Get back in the kitchen.
No longer is that sentiment the sole preserve of Alt-Right white supremacist Twitter misogynists. Now it’s the central message of Wieden + Kennedy’s latest campaign for Lurpak.
“Game on, Cooks” (or #GameOnCooks, if you’d rather) is based on a simple insight – people in the UK are spending more time consuming culinary-based media and spending less time cooking. Their answer to this situation is a rallying cry for everyone to swap their smart phone for a saucepan, their Kindle for a knife and to grab a pack of Lurpak to grease the pan while you’re at it.
The strategy is simple and deceptively clever, but what’s best about it is the tone it strikes. The premise of the ad is based on a well-observed facet of modern life and, rather than admonishing people for their behaviour, it simply acknowledges it and challenges people to start putting their money where their mouth is in the kitchen.
It’s not mocking or lampooning anyone who follows foodie blogs on Instagram or anyone who watches The Great British Bake Off, it’s just showing that it understands them. Most people who do that stuff quite fancy themselves as a bit of a chef so gently encouraging viewers to dig out their chopping board and get involved makes plenty of sense. The distinction it draws between being a spectator or player is a neat one and it taps into collective concerns about leading an overly passive lifestyle. It doesn’t criticise, it just understands how easy it is to fall into that habit, all while offering their brand as a corrective to it.
The execution of the creative is a good bit of craft, adopting a cinematic language that isn’t typically used for food brands. The deeply intoned voiceover spouting motivational platitudes over a montage displaying the physical and mental tolls that are required to succeed have been mainstays of ads for sports brands such as Adidas or Under Armour for a long time. In fact, the fundamental concept behind this campaign – our product allows you to be a competitor and to participate in an activity to the best of your ability – is essentially Nike’s entire marketing modus operandi.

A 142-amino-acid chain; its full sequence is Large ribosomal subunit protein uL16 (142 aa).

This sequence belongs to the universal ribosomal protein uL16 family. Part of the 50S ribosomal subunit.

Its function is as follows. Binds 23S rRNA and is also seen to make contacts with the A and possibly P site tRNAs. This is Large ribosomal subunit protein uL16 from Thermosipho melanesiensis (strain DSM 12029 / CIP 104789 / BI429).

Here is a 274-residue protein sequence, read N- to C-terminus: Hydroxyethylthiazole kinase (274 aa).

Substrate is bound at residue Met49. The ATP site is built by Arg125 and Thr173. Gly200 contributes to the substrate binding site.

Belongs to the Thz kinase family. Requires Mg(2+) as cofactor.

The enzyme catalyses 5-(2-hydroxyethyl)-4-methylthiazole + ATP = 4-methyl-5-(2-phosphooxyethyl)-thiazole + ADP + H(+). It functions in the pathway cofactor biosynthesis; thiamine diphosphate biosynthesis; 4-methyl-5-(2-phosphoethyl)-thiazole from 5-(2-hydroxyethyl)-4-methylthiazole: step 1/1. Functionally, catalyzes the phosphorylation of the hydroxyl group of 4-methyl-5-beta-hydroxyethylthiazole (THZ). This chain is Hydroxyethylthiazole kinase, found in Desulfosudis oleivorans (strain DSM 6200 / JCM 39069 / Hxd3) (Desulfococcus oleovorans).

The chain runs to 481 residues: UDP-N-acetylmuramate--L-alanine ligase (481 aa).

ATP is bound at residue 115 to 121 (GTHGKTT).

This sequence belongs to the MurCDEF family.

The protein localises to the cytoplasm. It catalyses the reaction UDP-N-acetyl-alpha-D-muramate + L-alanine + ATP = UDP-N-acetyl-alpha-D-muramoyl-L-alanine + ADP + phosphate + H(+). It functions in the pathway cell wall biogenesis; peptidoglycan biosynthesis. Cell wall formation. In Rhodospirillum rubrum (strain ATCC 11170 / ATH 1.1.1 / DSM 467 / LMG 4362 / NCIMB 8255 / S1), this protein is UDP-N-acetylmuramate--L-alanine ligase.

This co-opting of the trappings of sports advertising in order to reposition cooking as a physical activity is underscored by the choice of ‘spectator’ and ‘player’ – both terms with sporting connotations. So while the individual devices used in this ad aren’t particularly original, the juxtaposition with the source material is inventive and signals a departure from the way that food preparation is conventionally portrayed in advertising.
Gone is the traditional depiction of the nurturing side of cooking, or the image of food as comfort. We’ve swapped Sunday lunch around the dinner table and the pseudo-eroticism of those M&S food ads for the graft of scaling a fish and tears while chopping an onion. It’s a striking subversion and the execution lands well, with the significance of the brand made central at the end providing a clear call to action.
Although it may seem slightly counter-intuitive (people are watching too much food-based media, so let’s change that by producing more food-based media), this is a smart, well-made ad that uses a simple insight to create a different, eye-catching approach to advertising food.
This is exactly the sort of campaign that would slot in perfectly alongside The Great British Bake Off, whose recent acquisition by Channel 4 opens the show up to brands who want to capitalise on its popularity. Anyone buying ad space around the show would do well to think about how audiences actually interact with food media in the same way that W+K have with Lurpak.